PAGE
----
- The role of institutional, national (regional) and EU levels that e-IRG is working on, which are required for a proper analysis and the envisaged sustainability of the infrastructure ecosystem and of its services. The national mandates from the e-IRG delegates need to be also taken into account.
        - The need to have better understanding of data and the underlying e-Infrastructure costs in EOSC, both Capital Expenditures (CapEx) and Operational Expenditures (OpEx), as we are moving towards the next phase of the operationalized EOSC that will be come out of a tender, including agreed methodologies and common approaches across Europe.
        - Several countries’ e-Infrastructures are expanding their services beyond research, into the provision of services for the digital governance (education, health, culture, other public sector areas/citizens etc.) and digital transition and this may be an opportunity but also a threat for EOSC.

        Speaker: Ignacio Blanquer (Polytechnic University of Valencia, e-IRG member, Spain)
      • 5
        Policy development relevant for EOSC and e-infrastructures: EOSC perspective

        The EOSC Steering Board expert group (E03756) assists the strategic coordination between the Commission and EU Member States and countries associated (AC) to the Horizon Europe framework programme on questions relating to the implementation of Union legislation, programmes and policies related to Open Science and EOSC. The ambition is to foster the convergence of European and national open science policies and initiatives.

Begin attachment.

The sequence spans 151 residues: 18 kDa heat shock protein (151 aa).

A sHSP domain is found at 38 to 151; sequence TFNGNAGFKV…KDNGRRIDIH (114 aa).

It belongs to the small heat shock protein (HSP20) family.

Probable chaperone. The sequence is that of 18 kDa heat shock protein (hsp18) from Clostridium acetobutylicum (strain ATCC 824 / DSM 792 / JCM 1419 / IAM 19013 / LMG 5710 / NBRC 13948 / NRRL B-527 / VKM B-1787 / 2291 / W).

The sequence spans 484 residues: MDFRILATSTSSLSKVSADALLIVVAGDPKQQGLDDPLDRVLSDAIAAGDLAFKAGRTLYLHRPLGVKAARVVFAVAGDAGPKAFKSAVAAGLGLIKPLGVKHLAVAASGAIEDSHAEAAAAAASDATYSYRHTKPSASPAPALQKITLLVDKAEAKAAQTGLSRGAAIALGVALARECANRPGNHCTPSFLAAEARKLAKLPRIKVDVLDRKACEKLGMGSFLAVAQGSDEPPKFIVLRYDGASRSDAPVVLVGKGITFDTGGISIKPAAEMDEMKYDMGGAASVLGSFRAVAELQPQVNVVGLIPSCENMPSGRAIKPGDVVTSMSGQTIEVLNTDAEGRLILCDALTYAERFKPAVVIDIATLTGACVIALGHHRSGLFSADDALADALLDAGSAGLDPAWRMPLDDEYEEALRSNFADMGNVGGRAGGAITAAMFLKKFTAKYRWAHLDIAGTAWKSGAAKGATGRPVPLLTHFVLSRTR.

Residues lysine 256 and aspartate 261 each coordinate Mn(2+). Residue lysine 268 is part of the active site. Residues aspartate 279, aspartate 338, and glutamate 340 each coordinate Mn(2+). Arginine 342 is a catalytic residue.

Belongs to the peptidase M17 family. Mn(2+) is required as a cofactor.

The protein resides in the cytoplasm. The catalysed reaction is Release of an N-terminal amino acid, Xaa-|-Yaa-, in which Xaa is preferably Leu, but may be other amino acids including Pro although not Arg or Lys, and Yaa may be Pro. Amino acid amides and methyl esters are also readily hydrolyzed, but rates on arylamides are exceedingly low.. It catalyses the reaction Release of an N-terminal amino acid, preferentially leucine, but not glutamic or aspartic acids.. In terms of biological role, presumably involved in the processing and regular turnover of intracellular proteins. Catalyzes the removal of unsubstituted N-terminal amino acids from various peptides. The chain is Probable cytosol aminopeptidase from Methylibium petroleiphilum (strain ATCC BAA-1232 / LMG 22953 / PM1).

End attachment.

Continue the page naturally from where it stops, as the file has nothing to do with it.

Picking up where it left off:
The work includes mapping of national contributions by MS/AC to further develop the EOSC. This is done in synergy with the implementation of the EOSC Strategic Research and Innovation Agenda (SRIA) on a European level and aims at a collective understanding of how to assess these contributions. The joint capacity to monitor the EOSC implementation progress together with the transition to open science is the EOSC Observatory.

        As part of its EOSC SB work (including its sub-groups) the following policy aspects have been identified relevant to e-IRG:
        · Supporting data related skills and competences through (national) policies.
        · The role service providers from the private sector could and should play in the EOSC.
        · Data sovereignty: Independent of where data are stored (may be a cloud infrastructure beyond the country created/ collected) they are subject to the laws and governance of the country created/collected. Data sovereignty is thus closely connected with cloud computing, data protection regulations and data privacy, cross border data transfers and international data spaces.

        Background:
        Information about the EOSC-SB expert group (ToR, sub-groups, minutes, etc.) https://ec.europa.eu/transparency/expert-groups-register/screen/expert-groups/consult?lang=en&groupID=3756
        EOSC SRIA: https://www.eosc.eu/sria
        The EOSC Observatory is a tool to collect, analyse, and visualise information.